Open Memorial Day Weekend through Applefest Weekend
Tuesday-Saturday 10 am- 4 pm
Sunday 9 am-2 pm
Open Applefest Weekend through
Memorial Day Weekend
Thursday-Saturday 10 am-4 pm
Step through the Welcome Center and into the past. The Surface Creek Valley Historical Society, with the help of hundreds of minds and willing hands, have created an outstanding museum throughout five acres. Totaling 24 buildings with countless displays, Pioneer Town Museum represents the historical period of the late 1800’s through the early and mid 1900’s.
Pioneer Town is a genuine community project, thanks to a lot of hard work, donations, memberships, admission fees, and many fund raising events. Work has been provided by a great number of dedicated volunteers, local contractors, and work groups from the honor camp.
The three wooden silos welcome you to Pioneer Town and are on the National Historic Registry due to their unique 9 and 11 multi-sided construction. These silos are in their original location and were part of the Bar-I Ranch.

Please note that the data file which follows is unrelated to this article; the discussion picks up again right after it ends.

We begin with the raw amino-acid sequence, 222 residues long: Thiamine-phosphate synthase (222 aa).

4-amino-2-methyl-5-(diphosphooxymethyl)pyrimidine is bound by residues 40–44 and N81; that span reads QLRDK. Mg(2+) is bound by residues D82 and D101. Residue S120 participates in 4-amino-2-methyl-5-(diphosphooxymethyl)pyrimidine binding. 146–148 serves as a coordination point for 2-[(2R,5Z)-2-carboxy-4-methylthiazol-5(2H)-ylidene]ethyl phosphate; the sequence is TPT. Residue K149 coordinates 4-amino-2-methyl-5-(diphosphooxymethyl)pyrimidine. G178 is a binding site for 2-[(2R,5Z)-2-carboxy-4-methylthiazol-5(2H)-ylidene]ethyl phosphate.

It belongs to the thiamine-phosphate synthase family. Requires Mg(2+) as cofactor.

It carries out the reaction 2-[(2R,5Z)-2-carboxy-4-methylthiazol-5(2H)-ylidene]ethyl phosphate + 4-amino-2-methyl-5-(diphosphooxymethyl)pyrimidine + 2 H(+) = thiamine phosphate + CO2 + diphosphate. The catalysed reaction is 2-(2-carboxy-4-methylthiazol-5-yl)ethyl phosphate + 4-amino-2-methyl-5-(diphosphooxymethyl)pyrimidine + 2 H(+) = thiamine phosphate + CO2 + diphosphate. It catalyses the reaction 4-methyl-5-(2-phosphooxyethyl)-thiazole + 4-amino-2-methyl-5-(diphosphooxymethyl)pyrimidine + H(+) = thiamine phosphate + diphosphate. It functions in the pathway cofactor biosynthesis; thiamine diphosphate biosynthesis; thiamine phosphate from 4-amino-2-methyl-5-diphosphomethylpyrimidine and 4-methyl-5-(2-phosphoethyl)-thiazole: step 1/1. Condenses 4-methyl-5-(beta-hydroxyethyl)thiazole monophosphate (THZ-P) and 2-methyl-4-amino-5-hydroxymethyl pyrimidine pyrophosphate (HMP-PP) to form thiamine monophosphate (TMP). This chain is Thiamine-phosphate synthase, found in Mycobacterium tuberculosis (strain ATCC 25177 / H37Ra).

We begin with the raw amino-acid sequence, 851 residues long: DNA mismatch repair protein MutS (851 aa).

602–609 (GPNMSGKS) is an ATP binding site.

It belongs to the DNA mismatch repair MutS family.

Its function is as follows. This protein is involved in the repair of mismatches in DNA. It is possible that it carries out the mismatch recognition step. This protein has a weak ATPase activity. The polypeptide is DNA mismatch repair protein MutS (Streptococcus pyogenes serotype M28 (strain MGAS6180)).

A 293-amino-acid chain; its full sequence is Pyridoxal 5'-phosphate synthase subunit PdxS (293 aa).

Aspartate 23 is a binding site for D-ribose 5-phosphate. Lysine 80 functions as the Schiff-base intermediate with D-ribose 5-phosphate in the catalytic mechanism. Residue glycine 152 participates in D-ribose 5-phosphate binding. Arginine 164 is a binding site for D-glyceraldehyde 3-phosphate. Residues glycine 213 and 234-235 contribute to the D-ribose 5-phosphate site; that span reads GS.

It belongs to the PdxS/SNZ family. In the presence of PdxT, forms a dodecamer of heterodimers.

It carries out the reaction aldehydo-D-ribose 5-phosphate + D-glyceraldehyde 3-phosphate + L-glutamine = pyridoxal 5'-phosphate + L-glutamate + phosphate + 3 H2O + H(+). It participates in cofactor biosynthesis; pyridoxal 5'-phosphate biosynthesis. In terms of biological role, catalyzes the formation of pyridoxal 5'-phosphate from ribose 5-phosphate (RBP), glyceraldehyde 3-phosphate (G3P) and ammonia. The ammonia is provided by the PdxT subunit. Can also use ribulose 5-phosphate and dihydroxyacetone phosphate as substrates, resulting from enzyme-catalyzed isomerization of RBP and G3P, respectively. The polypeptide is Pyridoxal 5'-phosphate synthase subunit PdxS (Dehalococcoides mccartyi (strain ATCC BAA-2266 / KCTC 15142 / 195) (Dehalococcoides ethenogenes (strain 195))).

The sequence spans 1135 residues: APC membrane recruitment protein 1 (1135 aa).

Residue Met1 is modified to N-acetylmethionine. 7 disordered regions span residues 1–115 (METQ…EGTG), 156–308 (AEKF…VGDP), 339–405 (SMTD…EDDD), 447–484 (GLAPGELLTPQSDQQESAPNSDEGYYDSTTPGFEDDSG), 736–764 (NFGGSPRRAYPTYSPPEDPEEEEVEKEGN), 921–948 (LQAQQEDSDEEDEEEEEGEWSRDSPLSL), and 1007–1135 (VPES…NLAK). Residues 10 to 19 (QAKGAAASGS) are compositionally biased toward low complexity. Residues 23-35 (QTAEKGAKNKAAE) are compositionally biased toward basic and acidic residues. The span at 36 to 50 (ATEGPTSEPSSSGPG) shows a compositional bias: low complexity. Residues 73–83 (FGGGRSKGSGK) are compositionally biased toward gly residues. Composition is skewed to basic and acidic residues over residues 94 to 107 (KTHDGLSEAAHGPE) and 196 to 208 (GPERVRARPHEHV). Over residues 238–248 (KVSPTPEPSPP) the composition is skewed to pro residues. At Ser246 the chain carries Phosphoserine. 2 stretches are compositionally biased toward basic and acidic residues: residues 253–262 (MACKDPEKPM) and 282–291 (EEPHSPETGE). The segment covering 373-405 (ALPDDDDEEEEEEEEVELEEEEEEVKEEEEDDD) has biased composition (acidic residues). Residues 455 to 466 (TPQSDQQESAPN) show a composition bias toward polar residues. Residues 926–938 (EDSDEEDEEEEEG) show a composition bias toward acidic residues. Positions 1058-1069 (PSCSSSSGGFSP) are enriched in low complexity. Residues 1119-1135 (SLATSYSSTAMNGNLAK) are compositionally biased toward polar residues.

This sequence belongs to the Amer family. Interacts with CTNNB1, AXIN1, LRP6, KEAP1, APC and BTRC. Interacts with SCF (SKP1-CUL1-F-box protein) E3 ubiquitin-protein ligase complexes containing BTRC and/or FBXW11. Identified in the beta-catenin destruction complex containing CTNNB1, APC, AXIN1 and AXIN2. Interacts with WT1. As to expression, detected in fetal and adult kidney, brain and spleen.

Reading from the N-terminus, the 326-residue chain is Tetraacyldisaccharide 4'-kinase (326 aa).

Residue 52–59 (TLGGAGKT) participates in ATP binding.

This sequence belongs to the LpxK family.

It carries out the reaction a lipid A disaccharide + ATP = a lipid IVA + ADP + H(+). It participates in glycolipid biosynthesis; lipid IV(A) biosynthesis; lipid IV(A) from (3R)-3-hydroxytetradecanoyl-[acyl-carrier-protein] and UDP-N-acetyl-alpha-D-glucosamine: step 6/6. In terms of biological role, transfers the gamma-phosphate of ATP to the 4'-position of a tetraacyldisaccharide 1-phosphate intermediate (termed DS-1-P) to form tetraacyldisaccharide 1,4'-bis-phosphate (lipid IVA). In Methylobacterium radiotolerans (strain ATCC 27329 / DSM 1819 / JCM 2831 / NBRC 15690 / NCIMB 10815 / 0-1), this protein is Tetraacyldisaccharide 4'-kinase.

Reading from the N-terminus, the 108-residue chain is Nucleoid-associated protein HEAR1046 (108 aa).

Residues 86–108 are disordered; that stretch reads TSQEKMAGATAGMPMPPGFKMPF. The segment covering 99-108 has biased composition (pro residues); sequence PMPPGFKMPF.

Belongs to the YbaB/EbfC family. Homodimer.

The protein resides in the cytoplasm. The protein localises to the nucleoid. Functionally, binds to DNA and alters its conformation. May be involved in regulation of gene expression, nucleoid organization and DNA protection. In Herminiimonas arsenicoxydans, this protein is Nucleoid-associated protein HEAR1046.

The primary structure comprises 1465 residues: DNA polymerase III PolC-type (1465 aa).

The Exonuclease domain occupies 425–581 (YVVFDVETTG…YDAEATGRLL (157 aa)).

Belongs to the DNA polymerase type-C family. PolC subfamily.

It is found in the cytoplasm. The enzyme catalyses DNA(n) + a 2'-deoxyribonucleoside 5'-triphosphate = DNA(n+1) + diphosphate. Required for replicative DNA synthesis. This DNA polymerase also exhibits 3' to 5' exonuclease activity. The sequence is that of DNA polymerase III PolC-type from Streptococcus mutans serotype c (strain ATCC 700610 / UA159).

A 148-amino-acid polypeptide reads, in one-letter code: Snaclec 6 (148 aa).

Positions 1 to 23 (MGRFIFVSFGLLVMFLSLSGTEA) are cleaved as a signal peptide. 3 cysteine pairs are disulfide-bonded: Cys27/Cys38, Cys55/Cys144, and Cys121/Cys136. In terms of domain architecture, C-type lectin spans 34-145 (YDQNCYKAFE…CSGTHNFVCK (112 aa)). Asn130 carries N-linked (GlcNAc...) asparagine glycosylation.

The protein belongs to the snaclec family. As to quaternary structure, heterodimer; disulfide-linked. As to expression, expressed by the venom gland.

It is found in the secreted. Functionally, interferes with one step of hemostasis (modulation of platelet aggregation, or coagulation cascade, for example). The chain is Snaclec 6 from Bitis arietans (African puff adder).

Ring the bell atop the Sand Creek Schoolhouse. Now imagine the nine Peterson children trying to settle down for the night in their 1881 log cabin.
Stroll down the wooden boardwalks of old Main Street, and stop in the well-stocked Coalby Store where pioneers picked up supplies, mail and the latest town news.
Just down the way, don't miss the Charles States Museum and see a variety of displays from needlepoint to one of the largest dinosaur footprints ever found. Imagine trying to squeeze into the narrow shoes at the Girling Mercantile.
Keep an eye out for the sheriff, and don't get into trouble! If you do, you might just end up in the original, unheated 1906 jail. Now that you've been warned, step into the Lizard Head Saloon and belly up to the bar. Rest your bones as so many travelers have done over the years. But remember the bar is closed during court! Just ahead, feel the love and painstaking craftsmanship that went into making the handmade dolls in Doris' Doll and Toy House. Picture the Indians knapping the projectile points that now comprise one of the most extensive chipped stone collections you'll ever see at the Sutherland Indian Museum.